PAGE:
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ON FOOTBALL

Did steps help Patriots, AFC East foes keep up?

Every team in the National Football League is improved today. They may not be in January, but for the moment there's not a team in the league that doesn't feel it closed the gap on the defending Super Bowl champion New England Patriots.

No teams are more concerned than their rivals in the AFC East, the Dolphins, Bills, and Jets. Miami and Buffalo entered the offseason trailing the Patriots in personnel by more than a few lengths. The Jets played New England tough last season but didn't have enough playmakers to prevent the Patriots from winning their third Super Bowl title in four seasons.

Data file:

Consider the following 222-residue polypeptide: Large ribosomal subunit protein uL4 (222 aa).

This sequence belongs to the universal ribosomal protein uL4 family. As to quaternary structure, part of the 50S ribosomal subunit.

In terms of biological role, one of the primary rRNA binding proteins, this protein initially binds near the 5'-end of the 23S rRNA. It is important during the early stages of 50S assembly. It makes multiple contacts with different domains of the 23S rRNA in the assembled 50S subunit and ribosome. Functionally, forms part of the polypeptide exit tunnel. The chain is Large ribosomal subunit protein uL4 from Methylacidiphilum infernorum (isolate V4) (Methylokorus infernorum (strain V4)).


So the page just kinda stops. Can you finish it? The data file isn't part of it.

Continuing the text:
The question is did those teams draft well enough to shore up areas of need that will make them more competitive this fall? Conversely, did New England counter with enough new blood to keep some distance between its division rivals?

The defending champions had needs at linebacker and in the secondary, but coach Bill Belichick refused to reach and ended up with what appears to be a two-day haul of the kind of players who have made his team a dynasty for the New Millennium -- versatile ones who give him flexibility.

Selecting two offensive linemen on the first day, including surprise first-round choice Logan Mankins, added depth and youth to a unit that lost Joe Andruzzi and Adrian Klemm, not to mention Stephen Neal's checkered injury history. New England drafted two massive and mean power blockers in Mankins and Mid-American Conference star Nick Kaczur. Both are 300-plus pounds, rugged, and have experience at tackle but also have shown the ability to move inside to guard and hold their ground against bigger men. What that means is the Patriots should have solid depth at the positions where offense really begins for some time to come.